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Published March 2008 | Submitted
Journal Article Open

Bistable Equilibrium Points of Mercury Body Burden


In the last century, mercury levels in the global environment have tripled as a result of increased pollution from industrial, occupational, medicinal and domestic uses. Glutathione is known to be the main agent responsible for the excretion of mercury (Refs. 2 to 4). It has also been shown that mercury inhibits glutathione synthetase (an enzyme acting in the synthesization of glutathione), therefore leading to decreased glutathione levels (Refs. 5 to 7). Mercury also interferes with the production of heme in the porphyrin pathway. Heme is needed for biological energy production and ability to detox organic toxins via the P450 enzymes. The purpose of this paper is to show that the body's response to mercury exposure is hysteretic, i.e. when this feedback of mercury on its main detoxifying agents is strong enough, then mercury body burden has two points of equilibrium: one with normal abilities to detoxify and low levels of mercury and one with inhibited abilities to detoxify and high levels of mercury. Furthermore, a small increase of the body's mercury burden may not be sufficient to trigger observable neurotoxic effects but it may be sufficient to act as a switch leading to an accumulation of mercury in the body through environmental exposure until its toxicity is manifested.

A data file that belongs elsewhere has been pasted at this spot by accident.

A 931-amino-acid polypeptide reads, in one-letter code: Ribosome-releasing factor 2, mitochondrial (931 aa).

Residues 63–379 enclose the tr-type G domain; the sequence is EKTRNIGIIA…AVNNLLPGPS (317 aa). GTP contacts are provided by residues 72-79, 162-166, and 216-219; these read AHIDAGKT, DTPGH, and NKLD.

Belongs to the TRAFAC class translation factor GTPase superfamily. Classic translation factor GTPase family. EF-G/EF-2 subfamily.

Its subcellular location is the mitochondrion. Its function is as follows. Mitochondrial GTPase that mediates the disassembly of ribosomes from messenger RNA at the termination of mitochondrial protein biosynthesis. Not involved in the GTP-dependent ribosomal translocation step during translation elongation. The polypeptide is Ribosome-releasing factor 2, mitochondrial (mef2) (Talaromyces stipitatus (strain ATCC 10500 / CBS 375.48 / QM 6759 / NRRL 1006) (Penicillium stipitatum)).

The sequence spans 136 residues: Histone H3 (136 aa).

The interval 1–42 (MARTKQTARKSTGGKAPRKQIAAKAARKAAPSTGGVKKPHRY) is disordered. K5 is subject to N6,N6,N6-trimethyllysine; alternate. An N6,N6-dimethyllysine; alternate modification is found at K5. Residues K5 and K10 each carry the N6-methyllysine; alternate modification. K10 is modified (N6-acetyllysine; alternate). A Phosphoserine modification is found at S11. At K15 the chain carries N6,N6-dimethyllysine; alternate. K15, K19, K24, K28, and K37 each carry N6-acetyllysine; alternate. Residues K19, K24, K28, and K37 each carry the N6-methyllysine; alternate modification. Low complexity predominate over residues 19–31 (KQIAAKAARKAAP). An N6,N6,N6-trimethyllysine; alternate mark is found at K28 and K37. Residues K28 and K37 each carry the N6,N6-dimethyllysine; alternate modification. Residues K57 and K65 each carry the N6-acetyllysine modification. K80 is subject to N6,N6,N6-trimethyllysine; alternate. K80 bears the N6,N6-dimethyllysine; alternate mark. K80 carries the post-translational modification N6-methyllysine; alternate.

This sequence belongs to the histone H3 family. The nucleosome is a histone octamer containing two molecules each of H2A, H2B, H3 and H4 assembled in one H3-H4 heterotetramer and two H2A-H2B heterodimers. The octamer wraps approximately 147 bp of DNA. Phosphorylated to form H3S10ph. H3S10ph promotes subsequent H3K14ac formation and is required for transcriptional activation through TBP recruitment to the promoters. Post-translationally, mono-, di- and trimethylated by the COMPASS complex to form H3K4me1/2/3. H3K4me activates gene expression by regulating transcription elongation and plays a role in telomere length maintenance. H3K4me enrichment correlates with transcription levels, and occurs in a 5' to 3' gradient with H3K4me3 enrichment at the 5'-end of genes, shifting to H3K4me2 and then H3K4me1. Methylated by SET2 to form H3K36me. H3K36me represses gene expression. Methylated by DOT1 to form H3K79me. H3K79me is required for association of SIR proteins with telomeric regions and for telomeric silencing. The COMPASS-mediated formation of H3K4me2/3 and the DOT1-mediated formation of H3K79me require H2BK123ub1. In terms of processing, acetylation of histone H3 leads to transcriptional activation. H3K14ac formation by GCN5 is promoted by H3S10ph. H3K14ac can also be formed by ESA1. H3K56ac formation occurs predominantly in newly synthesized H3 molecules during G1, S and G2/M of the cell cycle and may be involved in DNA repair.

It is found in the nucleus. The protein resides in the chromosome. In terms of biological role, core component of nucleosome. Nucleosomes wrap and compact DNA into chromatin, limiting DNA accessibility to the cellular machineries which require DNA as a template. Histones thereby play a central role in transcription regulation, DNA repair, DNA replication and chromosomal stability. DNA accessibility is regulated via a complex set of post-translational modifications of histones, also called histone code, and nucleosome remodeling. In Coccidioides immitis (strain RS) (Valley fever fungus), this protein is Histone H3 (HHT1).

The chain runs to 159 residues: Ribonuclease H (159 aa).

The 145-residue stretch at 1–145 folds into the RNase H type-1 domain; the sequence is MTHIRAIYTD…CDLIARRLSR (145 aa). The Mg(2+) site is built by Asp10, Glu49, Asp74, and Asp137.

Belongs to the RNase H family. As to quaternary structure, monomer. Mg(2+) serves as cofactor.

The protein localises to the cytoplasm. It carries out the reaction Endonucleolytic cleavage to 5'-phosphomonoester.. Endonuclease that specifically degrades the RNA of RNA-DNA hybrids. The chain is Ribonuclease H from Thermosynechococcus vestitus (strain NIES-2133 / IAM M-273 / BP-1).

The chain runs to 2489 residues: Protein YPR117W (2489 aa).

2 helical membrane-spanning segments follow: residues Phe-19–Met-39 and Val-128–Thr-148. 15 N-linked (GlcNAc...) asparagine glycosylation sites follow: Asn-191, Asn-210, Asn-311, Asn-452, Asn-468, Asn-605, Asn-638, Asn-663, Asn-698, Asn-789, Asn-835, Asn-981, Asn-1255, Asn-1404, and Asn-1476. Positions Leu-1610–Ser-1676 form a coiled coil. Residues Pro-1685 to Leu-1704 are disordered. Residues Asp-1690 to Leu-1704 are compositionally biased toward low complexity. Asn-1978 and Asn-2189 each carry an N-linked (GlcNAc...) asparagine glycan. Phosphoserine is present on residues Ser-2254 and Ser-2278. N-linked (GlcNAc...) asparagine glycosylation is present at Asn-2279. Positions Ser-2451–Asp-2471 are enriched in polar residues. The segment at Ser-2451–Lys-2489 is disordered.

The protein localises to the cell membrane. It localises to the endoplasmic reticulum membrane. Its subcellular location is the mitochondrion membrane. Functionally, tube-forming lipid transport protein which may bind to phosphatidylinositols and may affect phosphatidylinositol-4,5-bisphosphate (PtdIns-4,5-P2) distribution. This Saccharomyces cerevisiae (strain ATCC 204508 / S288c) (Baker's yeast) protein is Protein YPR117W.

Additional Information

© 2008 World Scientific Publishing Company. Received: 3 October 2006; Revised: 19 October 2007. We would like to thank Boyd E. Haley for comments which have led to significant changes to this paper, for bringing to our attention the other factors at play in mercury toxicity besides glutathione levels and highlighting Refs. 12 and 18 to us. We would also like to thank two anonymous referees for valuable and detailed comments and suggestions.

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